On March 17, the FBI, the U.S. Treasury Financial Crimes Enforcement Network and the Department of the Treasury released a joint cybersecurity advisory about AvosLocker, a ransomware-as-a-service (RaaS) affiliate-based group. According to the advisory, AvosLocker has targeted victims across multiple critical infrastructure sectors, including finance, critical manufacturing and government facilities.

AvosLocker engages in what some call ‘double extortion’. These attacks begin by encrypting files and demanding a ransom to unlock the files. Then, the attackers threaten to leak the victim’s files on the darknet.

The AvosLocker leak site has posted many samples of stolen victim data. The group claims to have stolen data from targets in the United States, Syria, Saudi Arabia, Germany, Spain, Belgium, Turkey, the United Arab Emirates, the United Kingdom, Canada, China and Taiwan. If a victim does not pay the ransom, AvosLocker threatens to sell the data to unspecified third parties.

How AvosLocker Ransomware Works

AvosLocker ransomware starts by encrypting files on a victim’s server. The files are then renamed with the .avos extension. Next, the threat actors send ransom notes to the victims with a link directing them to an AvosLocker .onion payment site. Payments in Monero are preferred; however, Bitcoin is accepted for a 10-25% premium.

The FBI also states that AvosLocker actors may make phone calls to victims to direct them to the ransom payment site. Some victims have reported that AvosLocker threat actors are willing to negotiate reduced ransom payments.

Vulnerabilities Connected With AvosLocker

Multiple reports have revealed on-premise Microsoft Exchange Server vulnerabilities as the likely intrusion vector. Some specific vulnerabilities include Proxy Shell vulnerabilities associated with CVE-2021-31207, CVE-2021-34523, CVE-2021-34473 and CVE-2021-26855. The level of intrusion vector sophistication likely correlates to the skillset of the AvosLocker affiliate who started the attack.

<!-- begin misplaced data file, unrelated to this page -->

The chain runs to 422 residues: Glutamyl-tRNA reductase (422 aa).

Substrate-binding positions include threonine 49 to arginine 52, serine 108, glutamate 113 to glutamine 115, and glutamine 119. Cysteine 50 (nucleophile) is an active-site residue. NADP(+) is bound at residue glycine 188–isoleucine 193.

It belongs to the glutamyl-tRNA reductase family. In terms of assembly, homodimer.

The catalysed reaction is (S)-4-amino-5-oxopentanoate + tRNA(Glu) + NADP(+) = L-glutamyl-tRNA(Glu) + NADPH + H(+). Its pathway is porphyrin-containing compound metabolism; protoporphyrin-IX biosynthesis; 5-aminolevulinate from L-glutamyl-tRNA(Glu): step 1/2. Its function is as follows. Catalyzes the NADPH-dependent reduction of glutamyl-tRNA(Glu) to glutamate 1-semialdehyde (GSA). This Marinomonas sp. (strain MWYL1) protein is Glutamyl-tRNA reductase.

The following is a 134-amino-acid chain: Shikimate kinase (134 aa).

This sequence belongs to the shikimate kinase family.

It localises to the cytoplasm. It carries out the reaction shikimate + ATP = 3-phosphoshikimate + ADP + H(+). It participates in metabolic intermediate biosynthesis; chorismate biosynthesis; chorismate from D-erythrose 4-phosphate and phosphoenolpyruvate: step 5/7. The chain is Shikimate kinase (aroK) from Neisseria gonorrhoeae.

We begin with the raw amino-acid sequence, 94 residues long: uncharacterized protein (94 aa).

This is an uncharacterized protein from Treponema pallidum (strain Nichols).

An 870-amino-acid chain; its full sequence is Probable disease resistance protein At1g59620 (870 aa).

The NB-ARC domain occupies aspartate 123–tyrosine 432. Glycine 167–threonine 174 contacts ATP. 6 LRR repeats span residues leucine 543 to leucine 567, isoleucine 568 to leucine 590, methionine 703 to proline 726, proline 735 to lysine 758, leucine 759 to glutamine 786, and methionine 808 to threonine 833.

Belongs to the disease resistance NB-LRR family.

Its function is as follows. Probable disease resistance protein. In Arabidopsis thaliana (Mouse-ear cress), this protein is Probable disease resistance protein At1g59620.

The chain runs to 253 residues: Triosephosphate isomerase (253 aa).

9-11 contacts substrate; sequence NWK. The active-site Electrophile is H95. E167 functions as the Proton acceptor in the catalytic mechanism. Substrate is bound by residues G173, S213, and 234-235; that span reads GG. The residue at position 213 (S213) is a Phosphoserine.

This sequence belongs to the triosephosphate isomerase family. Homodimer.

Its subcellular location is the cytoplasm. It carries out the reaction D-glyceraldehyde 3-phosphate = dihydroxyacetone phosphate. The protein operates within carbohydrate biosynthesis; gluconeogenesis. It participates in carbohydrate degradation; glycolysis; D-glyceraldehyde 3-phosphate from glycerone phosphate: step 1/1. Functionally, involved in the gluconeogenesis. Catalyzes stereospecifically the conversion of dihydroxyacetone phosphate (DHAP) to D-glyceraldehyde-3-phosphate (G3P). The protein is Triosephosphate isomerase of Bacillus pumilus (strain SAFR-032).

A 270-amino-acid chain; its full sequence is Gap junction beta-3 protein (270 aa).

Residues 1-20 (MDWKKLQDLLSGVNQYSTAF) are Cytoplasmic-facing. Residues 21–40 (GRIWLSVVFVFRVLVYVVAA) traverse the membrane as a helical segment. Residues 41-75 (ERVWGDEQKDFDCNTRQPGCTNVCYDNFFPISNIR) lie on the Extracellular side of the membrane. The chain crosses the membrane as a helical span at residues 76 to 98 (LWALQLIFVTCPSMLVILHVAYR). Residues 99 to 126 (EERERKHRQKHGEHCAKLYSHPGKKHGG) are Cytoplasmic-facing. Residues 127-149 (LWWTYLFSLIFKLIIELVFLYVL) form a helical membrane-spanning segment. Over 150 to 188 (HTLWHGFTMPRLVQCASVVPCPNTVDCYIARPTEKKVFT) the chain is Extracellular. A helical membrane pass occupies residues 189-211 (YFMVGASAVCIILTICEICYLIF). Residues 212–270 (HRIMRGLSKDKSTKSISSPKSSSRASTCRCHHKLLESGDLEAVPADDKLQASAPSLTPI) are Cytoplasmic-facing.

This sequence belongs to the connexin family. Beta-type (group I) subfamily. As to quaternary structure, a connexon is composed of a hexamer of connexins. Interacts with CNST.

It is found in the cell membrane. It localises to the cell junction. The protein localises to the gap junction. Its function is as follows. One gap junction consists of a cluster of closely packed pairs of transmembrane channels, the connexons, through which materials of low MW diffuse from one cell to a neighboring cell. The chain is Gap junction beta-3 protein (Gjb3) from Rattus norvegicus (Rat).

Mitigating AvosLocker Threats

To thwart AvosLocker attacks, the joint advisory offers a variety of mitigation tactics. They include:

  • Maintain multiple copies of sensitive or proprietary data and servers in physically separate, segmented and secure locations (hard drive, storage device, the cloud)
  • Implement network segmentation and maintain offline, password-protected data backups. This ensures limited disruption in case of an attack.
  • Keep copies of critical data separate from the system where the data resides
  • Install and update antivirus software on all hosts and enable real-time detection
  • Install updates and patches to operating systems, software and firmware in a timely manner and stay up to date about new updates and patches
  • Review domain controllers, servers, workstations and active directories for new or unknown user accounts
  • Audit and configure user accounts with least privilege in mind. Limit admin privilege only to those who need it and only for as long as they need it.
  • Disable unused ports
  • Consider adding an email banner to emails received from outside your group
  • Disable all hyperlinks in received emails
  • Use multi-factor authentication where possible
  • Use strong passwords, change passwords often and do not reuse passwords to network systems and accounts
  • Require admin credentials to install software
  • Only use secure networks and avoid using public Wi-Fi networks. Consider installing and using a virtual private network.
  • Focus on awareness and training about ransomware and phishing scams.

Additional Resources Against Ransomware

The FBI also provides other resources to help fight against ransomware. These include CISA’s Stop Ransomware site and CISA’s Ransomware Guide.

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